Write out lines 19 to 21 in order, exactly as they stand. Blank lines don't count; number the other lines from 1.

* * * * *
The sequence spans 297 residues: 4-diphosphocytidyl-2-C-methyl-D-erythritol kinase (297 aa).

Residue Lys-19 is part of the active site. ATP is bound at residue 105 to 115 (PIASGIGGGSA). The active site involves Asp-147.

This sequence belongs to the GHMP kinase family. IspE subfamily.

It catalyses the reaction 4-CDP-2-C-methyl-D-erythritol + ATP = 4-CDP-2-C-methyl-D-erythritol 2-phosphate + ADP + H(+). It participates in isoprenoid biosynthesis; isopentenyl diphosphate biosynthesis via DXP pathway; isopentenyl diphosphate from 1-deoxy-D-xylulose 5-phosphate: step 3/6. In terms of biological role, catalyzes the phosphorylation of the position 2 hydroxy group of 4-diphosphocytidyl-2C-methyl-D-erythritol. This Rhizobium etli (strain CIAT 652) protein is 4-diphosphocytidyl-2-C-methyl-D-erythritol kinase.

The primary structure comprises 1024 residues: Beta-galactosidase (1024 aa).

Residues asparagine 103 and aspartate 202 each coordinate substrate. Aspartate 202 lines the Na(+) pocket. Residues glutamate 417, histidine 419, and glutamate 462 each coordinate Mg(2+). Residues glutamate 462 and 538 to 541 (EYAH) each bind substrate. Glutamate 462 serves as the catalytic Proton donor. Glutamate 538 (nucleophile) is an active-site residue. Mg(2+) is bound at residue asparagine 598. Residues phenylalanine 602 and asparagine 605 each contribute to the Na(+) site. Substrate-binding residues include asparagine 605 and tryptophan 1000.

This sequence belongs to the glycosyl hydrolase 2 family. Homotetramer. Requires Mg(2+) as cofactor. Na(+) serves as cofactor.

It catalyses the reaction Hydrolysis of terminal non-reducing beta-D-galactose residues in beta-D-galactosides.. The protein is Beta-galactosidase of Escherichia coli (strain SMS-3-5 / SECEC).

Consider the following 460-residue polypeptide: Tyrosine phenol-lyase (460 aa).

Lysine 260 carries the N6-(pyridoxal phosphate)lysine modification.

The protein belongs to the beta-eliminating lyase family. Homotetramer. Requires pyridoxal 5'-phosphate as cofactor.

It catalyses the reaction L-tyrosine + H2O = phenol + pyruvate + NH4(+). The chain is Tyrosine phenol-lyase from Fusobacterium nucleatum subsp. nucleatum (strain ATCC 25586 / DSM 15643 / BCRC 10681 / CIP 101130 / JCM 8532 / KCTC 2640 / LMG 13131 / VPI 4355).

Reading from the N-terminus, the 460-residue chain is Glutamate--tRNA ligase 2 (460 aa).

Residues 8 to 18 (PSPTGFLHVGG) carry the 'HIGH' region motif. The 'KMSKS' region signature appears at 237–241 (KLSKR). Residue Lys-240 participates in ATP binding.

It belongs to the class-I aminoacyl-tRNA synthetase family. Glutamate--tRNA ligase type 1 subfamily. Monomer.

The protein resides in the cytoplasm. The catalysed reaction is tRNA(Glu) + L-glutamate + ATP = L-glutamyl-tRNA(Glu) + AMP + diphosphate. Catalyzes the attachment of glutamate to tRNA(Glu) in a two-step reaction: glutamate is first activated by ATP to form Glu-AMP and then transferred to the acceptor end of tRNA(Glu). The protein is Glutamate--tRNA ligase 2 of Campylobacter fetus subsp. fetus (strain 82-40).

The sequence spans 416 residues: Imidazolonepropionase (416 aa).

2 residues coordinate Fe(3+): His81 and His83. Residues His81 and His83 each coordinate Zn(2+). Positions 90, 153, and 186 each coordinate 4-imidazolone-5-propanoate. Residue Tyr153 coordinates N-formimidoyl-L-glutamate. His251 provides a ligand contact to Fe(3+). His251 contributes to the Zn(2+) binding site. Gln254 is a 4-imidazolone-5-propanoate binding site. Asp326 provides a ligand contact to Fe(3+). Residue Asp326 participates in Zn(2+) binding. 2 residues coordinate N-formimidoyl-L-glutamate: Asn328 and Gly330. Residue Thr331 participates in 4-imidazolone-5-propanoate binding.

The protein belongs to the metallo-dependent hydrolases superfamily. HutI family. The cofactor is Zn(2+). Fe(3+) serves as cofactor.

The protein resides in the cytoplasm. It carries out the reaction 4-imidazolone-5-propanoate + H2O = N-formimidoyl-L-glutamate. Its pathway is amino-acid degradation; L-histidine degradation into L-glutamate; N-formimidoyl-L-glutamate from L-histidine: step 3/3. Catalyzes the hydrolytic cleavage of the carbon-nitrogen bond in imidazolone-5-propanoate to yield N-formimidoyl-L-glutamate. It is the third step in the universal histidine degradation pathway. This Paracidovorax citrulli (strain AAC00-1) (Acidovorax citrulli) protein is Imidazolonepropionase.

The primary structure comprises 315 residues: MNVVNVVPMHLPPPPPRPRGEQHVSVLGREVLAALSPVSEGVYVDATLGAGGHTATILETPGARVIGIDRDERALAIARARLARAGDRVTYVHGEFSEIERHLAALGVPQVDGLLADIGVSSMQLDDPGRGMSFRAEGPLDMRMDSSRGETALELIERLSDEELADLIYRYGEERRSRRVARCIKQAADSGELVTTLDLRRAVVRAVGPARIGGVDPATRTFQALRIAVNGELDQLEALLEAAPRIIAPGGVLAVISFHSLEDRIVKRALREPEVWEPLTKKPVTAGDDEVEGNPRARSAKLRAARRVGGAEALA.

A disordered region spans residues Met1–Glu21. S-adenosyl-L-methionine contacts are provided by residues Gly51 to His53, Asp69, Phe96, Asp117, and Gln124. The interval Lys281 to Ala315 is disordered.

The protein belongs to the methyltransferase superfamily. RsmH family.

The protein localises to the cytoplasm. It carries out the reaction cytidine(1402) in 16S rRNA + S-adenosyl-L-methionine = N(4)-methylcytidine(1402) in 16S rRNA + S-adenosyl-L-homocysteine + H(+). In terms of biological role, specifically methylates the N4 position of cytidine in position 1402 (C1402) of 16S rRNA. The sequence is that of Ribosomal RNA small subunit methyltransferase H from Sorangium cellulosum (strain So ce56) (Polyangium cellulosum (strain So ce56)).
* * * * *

The protein belongs to the metallo-dependent hydrolases superfamily. HutI family. The cofactor is Zn(2+). Fe(3+) serves as cofactor.

The protein resides in the cytoplasm. It carries out the reaction 4-imidazolone-5-propanoate + H2O = N-formimidoyl-L-glutamate. Its pathway is amino-acid degradation; L-histidine degradation into L-glutamate; N-formimidoyl-L-glutamate from L-histidine: step 3/3. Catalyzes the hydrolytic cleavage of the carbon-nitrogen bond in imidazolone-5-propanoate to yield N-formimidoyl-L-glutamate. It is the third step in the universal histidine degradation pathway. This Paracidovorax citrulli (strain AAC00-1) (Acidovorax citrulli) protein is Imidazolonepropionase.

The primary structure comprises 315 residues: MNVVNVVPMHLPPPPPRPRGEQHVSVLGREVLAALSPVSEGVYVDATLGAGGHTATILETPGARVIGIDRDERALAIARARLARAGDRVTYVHGEFSEIERHLAALGVPQVDGLLADIGVSSMQLDDPGRGMSFRAEGPLDMRMDSSRGETALELIERLSDEELADLIYRYGEERRSRRVARCIKQAADSGELVTTLDLRRAVVRAVGPARIGGVDPATRTFQALRIAVNGELDQLEALLEAAPRIIAPGGVLAVISFHSLEDRIVKRALREPEVWEPLTKKPVTAGDDEVEGNPRARSAKLRAARRVGGAEALA.